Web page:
The Chinese pharmaceutical market sees another significant victory in recent weeks as it is announced that China has conditionally approved the first new Alzheimer’s drug to hit the global market in 17 years, and it will be distributed worldwide for long-term testing.
The seaweed-derived drug GV-971, more colloquially known as Oligomannate, appears to improve cognition in patients with mild to moderate Alzheimer’s disease, a form of dementia that accounts for around 70% of all dementia globally, according to the WHO. The NMPA initially approved the drug to market in November, with full approval to come in spring 2020, provided that certain animal safety study results are submitted by the Shanghai-based Green Valley Pharmaceutical Co., one of the drug’s co-developers.
New China drug registration laws in the wake of the 2018 re-formation of the CFDA have created a more homogeneous environment in which pharmaceutical companies can carry out their research, with the NMPA willing to assist those who are prepared to make ambitious and bold moves in the pursuit of new pharmaceuticals to aid a globally ageing population. It is, perhaps, for these reasons that scientists have developed Oligomannate, which operates in such a different fashion to current Alzheimer’s drugs on the market.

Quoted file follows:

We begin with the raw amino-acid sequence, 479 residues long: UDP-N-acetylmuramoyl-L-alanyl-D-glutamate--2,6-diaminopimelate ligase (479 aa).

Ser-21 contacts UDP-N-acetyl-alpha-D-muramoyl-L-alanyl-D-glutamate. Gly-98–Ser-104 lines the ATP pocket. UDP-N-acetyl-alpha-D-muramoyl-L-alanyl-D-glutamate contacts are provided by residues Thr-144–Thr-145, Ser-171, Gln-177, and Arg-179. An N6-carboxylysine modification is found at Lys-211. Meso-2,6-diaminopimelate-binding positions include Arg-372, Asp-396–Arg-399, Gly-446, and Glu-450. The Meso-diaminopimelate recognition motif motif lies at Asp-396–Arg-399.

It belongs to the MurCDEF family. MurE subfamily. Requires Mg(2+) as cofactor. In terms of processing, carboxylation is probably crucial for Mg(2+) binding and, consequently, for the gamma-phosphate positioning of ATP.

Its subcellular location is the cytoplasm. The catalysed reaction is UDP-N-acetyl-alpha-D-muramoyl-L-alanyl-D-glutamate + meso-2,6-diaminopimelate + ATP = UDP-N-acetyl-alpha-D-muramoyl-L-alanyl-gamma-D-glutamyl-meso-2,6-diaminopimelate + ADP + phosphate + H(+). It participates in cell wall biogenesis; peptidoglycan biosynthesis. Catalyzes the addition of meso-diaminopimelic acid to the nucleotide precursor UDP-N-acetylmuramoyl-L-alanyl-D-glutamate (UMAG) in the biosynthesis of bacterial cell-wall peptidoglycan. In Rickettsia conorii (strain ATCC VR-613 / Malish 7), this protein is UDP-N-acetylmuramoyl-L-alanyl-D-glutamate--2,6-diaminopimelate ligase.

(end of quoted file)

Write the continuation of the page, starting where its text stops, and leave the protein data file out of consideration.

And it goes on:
Rather than focus on acetylcholinesterase inhibitors, as an overwhelming majority of Alzheimer’s research has, researchers instead opted to study the gut, noting a decreased presence of Alzheimer’s disease in those who consumed seaweeds prominently in their diet. Vincent Mok, head of the Division of Neurology at the Chinese University of Hong Kong, told CNN that in relation to acetylcholinesterase inhibitors, the new method “is just as effective but it has fewer side effects. It will also open up new avenues for Alzheimer’s research, focusing on the gut microbiome.”
More than 1,100 Chinese patients suffering from mild to moderate Alzheimer’s disease took part in clinical trials, with the last test taking place over a treatment period of nine months, using 818 participants. The illness affects almost 10 million people in China – around one-fifth of global sufferers – and currently costs patients up to ¥130,000 ($18,700) per annum, as opposed to Oligomannate, estimated to cost around ¥43,000 ($6,200).
Green Valley has released a statement that reveals plans to invest a further $3bn over the next 10 years in order to fully understand its underlying working mechanisms, in addition to long-term safety, effectiveness and further global trials. A better understanding of mechanisms, Green Valley say, could theoretically lead to similar application of the drug in the fight against Parkinson’s disease and vascular dementia, two related neurological illnesses.
Meanwhile, Lu Songtao, chairman of the pharmaceutical company, went on to state that he welcomed any scepticism, and said: “It’s totally understandable for our drug to be questioned. We are confident because we see clear benefits from patients in the clinical trials.” With a strong economic investment backing these words, it may be that China will be the one to find the long-sought answer to Alzheimer’s disease.